The work will bring an entirely new perspective on England’s early modern economy
Historic records shed light on the gender pay gap and forced labour in England’s past
Experts will use ancient records to discover the truth about how women worked centuries ago and the history of the gender pay gap and forced labour.
University of Exeter research will reveal the conditions in which people were employed in England between 1300 and 1700, putting modern work practices in their long term perspective. Historian Professor Jane Whittle, has won a prestigious European Research Council Advanced Grant of €1,666,565 to investigate ordinary people’s day to day working lives.
The project, called Forms of Labour: Gender, Freedom and Experience of Work in the Preindustrial Economy, will shed light on not just men’s work, but the role of women, children and young people in the economy. During this period waged work became the dominant form of labour in Western Europe.
Three strands of the project will explore the everyday experience of work, women’s unequal position in the economy, and the variety of employment contracts - such as those that forced young people to work for years without pay.
Professor Whittle said: “This work will bring an entirely new perspective on England’s early modern economy, transforming how we think of its development. The role of women in the workforce is often misunderstood or dismissed, and we hope our research will create a step-change in our understanding of gender and work. The roots of our current gender pay gap lie in these historic employment practices.
“We will look beyond just the evidence on how much people got paid. Examining the type of contracts they had and their relationships with employers and co-workers shows us so much more. We will also explore how “free” people’s labour was. Serfdom ended in the 15th century, but this doesn’t mean forced labour disappeared, indeed it still exists today. Unemployment was illegal, and laws and other practices were used to force people to work. We will collect information on the extent of coercion and unpaid work in this period.”
Some assume after the end of serfdom in the fifteenth century, the workforce of Western Europe was free, unlike that of other parts of the world. Yet women were excluded from some forms of work, and once married had no right to own property or the fruits of their labour, and had limited control over their own bodies. Early modern legal frameworks explicitly placed wage workers like servants in the same legal relationship to the household head as children.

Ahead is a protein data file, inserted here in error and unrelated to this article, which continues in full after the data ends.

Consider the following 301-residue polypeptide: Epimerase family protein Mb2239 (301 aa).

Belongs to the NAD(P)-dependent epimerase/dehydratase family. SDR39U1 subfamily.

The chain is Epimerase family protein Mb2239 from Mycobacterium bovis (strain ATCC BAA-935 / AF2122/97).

Manuscript documents in local archives will provide entirely new evidence about working lives in the past. Witness statements from English church courts and county-level criminal courts in the period 1550-1700 will provide evidence about the range and balance of types of work in the economy, gender division of labour, the age and marital status of workers, the location of different types of work, the time and season at which work was carried out, and the relationship of workers to each other. Records about the enforcement of labour laws and wage accounts from 1300 onwards will reveal how workers were treated and types of work contracts.
The results of the research will be detailed in two books and a series articles in academic journals which will be published ‘open access’ or free of charge.
University of Exeter archaeologist Professor Jose Iriarte has also been awarded an ERC Advanced Grant.
Professor Andrew Thorpe, Pro-Vice-Chancellor and Executive Dean for Humanities, said: “These major grants are outstanding achievements in this extremely competitive awards scheme, and show the sheer quality of the Humanities at Exeter. This scheme is intensely competitive, with a success rate of around 10 per cent. It would have been big news, therefore, if one colleague had won an award: for two to do so in the same round is nothing short of remarkable. It shows clearly the excellence and eminence of Jane and Jose. But it also demonstrates very clearly the continuing excellence of the Humanities at Exeter. With scholars of this quality, the Humanities can face the future with confidence.”
Date: 29 March 2019